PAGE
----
Thus instead, I’ve been trying to work out how best to refactor my code now to potentially support this feature and similar later.  (Also, I am trying to work out an adequate test system so I can freely add features without risk of burning Other People’s Money.)  Nothing is in the public repo, as of yet; it’s more of a “back to the design phase” thing, and I believe in trying to keep my scratch work in my own bitbucket rather than spreading it to everyone’s.  I want to be able to plug in one-at-a-time key generation search, sipa’s keygrinder, trustless client-server “vanity tweak” generation, this (which I’ll call it a trustless pool batch tweak generator), and any other key/tweak generation methods which may arise—without substantial code copypaste.

As for the rest, I’ll try to be brief (good luck), since I should code it instead of chatting about it:

Here is how.  Each person has a pubkey P_i,   they all come up with uniformly random tweaks T_i.  They tweak their keys, and send these resulting public keys to the hashing server. They keep the tweak and original pubkey private.

Thus in code terms, clients do secp256k1_ec_pubkey_tweak_mul(ctx, P_i, T_i).  (Not looking for handholding here; I just want to confirm my understanding in terms which will compile.)

Question:  Can anybody cause problems of any kind by using nonrandom T_i and/or P_i with interesting properties?  I think not, but wish to confirm.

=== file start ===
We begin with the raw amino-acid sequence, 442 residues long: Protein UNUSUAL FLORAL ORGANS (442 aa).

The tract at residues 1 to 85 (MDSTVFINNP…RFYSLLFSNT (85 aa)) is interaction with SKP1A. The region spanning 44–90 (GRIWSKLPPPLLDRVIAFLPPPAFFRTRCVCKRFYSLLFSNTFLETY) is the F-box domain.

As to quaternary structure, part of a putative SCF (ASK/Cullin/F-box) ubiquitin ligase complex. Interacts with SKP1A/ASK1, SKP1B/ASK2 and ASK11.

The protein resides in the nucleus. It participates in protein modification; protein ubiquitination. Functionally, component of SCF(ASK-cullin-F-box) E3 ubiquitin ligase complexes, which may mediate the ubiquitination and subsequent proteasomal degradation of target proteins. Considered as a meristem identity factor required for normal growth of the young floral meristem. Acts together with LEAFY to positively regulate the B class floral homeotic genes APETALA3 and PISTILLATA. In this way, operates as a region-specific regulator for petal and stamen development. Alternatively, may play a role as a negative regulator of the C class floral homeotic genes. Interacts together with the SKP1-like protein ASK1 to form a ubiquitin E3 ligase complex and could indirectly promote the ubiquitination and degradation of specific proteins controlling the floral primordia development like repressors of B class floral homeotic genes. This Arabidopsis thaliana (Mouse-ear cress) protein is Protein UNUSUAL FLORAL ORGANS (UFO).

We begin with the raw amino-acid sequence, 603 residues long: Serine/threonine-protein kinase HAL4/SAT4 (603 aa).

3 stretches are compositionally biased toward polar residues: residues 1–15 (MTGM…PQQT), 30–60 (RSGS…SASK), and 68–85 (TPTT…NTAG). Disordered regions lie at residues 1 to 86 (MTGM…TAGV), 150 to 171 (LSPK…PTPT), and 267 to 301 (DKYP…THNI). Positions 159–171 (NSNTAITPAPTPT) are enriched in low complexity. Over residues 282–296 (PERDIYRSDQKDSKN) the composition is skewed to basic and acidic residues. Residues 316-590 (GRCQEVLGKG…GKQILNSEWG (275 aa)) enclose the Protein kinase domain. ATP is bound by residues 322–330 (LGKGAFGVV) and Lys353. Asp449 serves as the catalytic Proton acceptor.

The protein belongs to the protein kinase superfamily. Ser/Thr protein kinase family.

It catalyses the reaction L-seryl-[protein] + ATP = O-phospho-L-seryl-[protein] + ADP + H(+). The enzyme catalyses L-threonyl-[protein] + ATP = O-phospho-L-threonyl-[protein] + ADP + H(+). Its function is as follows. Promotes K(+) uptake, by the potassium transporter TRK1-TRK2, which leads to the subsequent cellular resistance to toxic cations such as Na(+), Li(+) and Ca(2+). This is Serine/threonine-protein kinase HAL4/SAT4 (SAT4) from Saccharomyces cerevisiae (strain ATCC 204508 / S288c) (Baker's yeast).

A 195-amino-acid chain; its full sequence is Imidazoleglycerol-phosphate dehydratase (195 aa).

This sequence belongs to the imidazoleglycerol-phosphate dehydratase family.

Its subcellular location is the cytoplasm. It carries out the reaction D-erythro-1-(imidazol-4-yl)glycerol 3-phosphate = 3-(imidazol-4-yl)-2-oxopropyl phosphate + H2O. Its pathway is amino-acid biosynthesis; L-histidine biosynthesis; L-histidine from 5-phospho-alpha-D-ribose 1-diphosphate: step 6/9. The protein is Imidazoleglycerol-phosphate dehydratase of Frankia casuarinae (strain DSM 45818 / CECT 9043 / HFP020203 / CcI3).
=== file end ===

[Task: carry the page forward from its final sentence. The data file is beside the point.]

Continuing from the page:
The sever takes all the strings and compiles them into a single match expression (which can be matched in log() operations at worst, probably better).

Side note:  I’ve been mulling a better regex system.  Something simple and fast, and also secure for use with expressions from untrusted sources.  I like sticking with POSIX <regex.h>, because I always try to minimize unnecessary dependencies.  But if trying to match expressions from multiple people, it would make sense to use a library which could compile multiple expressions into one match program without hackish text manipulation à la snprintf(... "(%s)|(%s)|(%s)" ...).

This problem is made worse by unpredictable behaviour in identifying submatches with nested parentheses.  Discussing backreferences, FreeBSD’s regex(3)’s BUGS section blames this on vagueness the POSIX standard; and the problem is confirmed by my experience.  Reliable identification of top-level submatches would be an absolutely necessity here, for obvious reasons.

Does there exist a secure, efficient library offering multi-expression composite compilation and reliable submatch numbering?

Then the server sums all the tweaked pubkeys and grinds on it comparing the output with the omnibus matcher.

secp256k1_ec_pubkey_combine() over array of all received keys, then secp256k1_ec_grind() with the result as “master” and server-generated random seeds.